What has been is what will be, and what has been done is what will be done, and there is nothing new under the sun. -- Ecclesiastes 1:9
Monday, July 7, 2014
New and Improved
I’ve got nothing today. I’m still recovering from the weekend. I took the bike out Saturday and bombarded the back roads. The Enterprise is surprisingly “nimble” for something that weighs 900 pounds – 1100 with me in the saddle. The last big wreck I had on my old street bike back in the ‘80s was because the bike went off the edge of the road on a left-hand turn. I can take hard, fast right-hand turns all day while even a sweeping left makes me tense up. I’m getting better, but it’s still a fight.
My wife did not go along. She’s not feeling all that great. She had another episode that put her in the hospital again that last week of June, and she re-started a steroid regime -- which seems to help, apart from some of the adverse effects. I locked up all the guns. The current course will be finished up next Monday, and we are trying to schedule a clinic visit at an academic hospital where there are more diverse specialists and additional testing possibilities. We’ll see how it goes.
So instead of having a big family gathering for the 4th, we stayed home and did yard work. I did manage to finish A Canticle for Leibowitz, and it certainly struck me differently from when I read it back in the ‘70s. The verse above is related. Humanity keeps making the same mistakes, despite our advances. Of course, we didn’t start a big atomic war – at least we haven’t yet. Currently, financial disaster seems a more imminent threat than an all-out nuclear devastation. Still, I would not entirely dismiss the possibility of an EMP attack or an American city going up in a “flame deluge” like Sodom and Gomorrah.
In the last section of the book, there is an exchange about utopian thinking that is close to something we have been kicking around at OC. The idea of a “better” world can be unifying and constructive when everything is a mess and people are struggling just to get by. For the person living in very primitive conditions, any technological improvement or advancement is a boon to the quality of life and productivity. However, as we get more advanced and things really do get much better, the utopian ideal becomes more divisive and destructive.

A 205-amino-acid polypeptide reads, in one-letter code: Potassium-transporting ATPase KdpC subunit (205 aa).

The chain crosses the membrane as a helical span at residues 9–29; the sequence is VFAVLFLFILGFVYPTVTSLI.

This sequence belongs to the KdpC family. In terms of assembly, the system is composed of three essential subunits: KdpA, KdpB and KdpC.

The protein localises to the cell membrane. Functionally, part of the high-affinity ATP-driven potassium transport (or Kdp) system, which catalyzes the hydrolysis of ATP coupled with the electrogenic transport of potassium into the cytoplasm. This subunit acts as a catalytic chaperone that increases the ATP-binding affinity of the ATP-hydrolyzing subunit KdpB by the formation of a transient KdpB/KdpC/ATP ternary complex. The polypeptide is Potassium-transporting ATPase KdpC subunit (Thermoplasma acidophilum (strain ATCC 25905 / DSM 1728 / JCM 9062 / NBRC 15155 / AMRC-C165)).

When much of the common goal becomes a present reality rather than a vague future promise, we realize that we were not at all in agreement about what we meant by “better”. That’s more or less the problem we are facing in 21st Century America. We have achieved so much and moved so far into our future dream that some of us have decided it is not what we had in mind at all. We sometimes find that technology now hampers and shackles about as much as it frees and empowers. As “Hotel California” says, perhaps prophetically: “We are all just prisoners here of our own device.”
Technology isn’t going to make us better people. We can be barbarians with iPhones. We could compare technology to Pandora’s Box. Perhaps it is like those nested Russian dolls, boxes within boxes within boxes where each one opens the next whether we are ready for it or not. Each one unleashes new challenges and raises new questions we may not yet be equipped to answer.
Without giving away the ending for those who might not have read or recall it, I would say Canticle concludes in some hope. Though we seem destined to wreck nation and kingdom and empire because it is not Eden, Miller, perhaps intentionally, echoes that quote from St. Francis of Assisi that we ought to give up trying to change the world and change worlds instead.